Fortunately, many of these bugs have been squashed, with Eden Games having released at least three different patches since. Some issues still remain, but the servers finally seem to be stable again, and players can finally get on and play the game as it was meant to be.
But bugs aside, there are other issues with this game that prevent it from becoming an “epic” title. For one, the story is lacklustre, but to some that won’t matter. What does matter is that the voice acting in the game is some of the worst I’ve heard in a video game ever. Don’t believe me? Check out our posted YouTube video where you can hear some of it.
The real problem isn’t so much the lame voice acting though, but the fact that you hear the same lines over, and over, and over, and over again. There are a minor number of lines used to introduce each race, and while listening to the radio, you’ll hear the same ‘they tried too hard’ commercials too many times. Ironically, one of the catch phrases for one of the radio stations is, “It’s not repetitive, it’s Hariba radio!”… well, sorry to say, but it is repetitious.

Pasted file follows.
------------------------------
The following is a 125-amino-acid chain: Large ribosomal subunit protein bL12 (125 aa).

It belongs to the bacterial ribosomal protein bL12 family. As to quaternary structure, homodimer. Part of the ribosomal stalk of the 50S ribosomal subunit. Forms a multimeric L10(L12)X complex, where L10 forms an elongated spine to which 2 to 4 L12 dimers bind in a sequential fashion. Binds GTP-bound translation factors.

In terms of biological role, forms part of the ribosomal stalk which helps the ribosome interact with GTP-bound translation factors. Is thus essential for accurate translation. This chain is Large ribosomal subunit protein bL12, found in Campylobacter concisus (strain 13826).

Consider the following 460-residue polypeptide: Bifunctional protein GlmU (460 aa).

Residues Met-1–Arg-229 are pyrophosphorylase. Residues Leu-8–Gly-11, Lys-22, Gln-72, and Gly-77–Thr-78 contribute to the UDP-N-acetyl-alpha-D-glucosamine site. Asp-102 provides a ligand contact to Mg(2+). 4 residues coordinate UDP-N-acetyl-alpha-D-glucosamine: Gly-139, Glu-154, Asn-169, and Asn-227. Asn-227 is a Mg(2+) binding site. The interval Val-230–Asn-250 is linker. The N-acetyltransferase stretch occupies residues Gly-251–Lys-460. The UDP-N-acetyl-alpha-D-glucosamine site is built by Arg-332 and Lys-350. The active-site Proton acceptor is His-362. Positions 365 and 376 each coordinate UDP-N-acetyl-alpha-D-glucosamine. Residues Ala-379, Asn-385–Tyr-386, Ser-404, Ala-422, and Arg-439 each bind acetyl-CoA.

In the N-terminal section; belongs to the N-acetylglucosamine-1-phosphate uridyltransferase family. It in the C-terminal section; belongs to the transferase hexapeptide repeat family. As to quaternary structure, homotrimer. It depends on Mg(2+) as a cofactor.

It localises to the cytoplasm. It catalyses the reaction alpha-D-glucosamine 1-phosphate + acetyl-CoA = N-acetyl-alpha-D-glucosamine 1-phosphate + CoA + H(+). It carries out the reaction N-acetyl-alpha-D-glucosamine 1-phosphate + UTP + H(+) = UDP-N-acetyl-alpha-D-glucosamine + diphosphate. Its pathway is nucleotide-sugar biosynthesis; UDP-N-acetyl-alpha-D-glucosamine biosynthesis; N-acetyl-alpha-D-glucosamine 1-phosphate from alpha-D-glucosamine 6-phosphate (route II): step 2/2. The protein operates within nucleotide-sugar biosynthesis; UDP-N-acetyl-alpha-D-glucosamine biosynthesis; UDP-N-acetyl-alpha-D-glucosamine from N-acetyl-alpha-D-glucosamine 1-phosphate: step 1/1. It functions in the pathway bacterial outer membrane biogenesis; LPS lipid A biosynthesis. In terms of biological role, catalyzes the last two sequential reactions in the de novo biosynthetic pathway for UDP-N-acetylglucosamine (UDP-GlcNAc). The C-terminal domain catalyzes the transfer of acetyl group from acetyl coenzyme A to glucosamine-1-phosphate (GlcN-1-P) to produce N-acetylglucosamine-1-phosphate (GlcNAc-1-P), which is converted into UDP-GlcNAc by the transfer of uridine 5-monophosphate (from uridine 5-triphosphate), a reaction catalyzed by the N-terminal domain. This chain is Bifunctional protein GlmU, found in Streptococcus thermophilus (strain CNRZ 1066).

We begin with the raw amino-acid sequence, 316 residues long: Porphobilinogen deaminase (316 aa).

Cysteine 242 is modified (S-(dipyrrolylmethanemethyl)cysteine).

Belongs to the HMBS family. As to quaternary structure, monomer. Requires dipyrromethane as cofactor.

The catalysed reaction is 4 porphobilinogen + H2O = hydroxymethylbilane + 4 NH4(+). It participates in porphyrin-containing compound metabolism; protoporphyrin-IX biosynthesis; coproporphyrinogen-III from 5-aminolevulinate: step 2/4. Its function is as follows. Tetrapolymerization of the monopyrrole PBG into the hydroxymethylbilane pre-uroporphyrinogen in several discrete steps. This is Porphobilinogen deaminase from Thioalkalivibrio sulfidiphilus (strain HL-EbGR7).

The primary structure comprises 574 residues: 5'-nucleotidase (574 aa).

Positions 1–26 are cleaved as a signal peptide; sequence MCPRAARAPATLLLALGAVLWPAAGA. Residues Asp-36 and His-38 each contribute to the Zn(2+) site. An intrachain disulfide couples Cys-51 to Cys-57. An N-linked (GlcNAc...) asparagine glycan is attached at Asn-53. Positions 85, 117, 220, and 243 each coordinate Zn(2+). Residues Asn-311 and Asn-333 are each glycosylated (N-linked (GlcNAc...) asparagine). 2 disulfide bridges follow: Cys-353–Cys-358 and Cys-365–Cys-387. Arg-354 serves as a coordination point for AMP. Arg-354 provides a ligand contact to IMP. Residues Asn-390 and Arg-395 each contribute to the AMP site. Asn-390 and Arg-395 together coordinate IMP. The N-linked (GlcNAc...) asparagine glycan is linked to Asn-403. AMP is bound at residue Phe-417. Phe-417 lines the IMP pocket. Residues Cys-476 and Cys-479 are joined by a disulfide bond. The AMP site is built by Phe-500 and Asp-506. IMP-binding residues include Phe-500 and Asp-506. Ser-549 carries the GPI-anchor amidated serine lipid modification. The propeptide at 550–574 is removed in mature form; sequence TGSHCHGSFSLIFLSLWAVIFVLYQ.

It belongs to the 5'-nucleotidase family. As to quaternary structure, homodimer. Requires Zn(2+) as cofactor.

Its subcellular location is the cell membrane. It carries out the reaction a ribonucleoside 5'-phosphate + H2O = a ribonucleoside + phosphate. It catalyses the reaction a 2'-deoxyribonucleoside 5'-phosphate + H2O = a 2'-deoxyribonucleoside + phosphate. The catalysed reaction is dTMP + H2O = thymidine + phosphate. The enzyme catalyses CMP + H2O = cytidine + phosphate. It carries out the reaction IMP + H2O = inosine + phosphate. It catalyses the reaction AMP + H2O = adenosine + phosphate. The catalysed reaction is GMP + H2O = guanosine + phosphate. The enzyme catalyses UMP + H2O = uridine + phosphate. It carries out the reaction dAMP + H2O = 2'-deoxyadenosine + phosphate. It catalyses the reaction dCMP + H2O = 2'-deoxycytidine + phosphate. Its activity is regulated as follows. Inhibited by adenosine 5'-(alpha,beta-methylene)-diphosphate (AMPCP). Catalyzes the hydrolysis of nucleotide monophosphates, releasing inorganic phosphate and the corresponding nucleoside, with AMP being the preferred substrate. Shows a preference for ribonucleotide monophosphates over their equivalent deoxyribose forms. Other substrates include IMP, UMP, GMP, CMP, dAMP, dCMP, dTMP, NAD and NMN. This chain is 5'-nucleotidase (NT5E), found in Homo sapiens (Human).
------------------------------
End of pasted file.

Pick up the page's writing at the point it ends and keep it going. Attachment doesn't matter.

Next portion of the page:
On the topic of radio, there are unfortunately only two different stations; one that caters more towards pop/dance, and the other focusing on rock. For the most part, a lot of the songs here are good, but due to a short tracklist, we end up hearing the same songs too many times over. This is where a custom tracklist option would be useful, or even the ability to skip songs – but both are non-existent. At the same time, some songs are frustrating to listen to.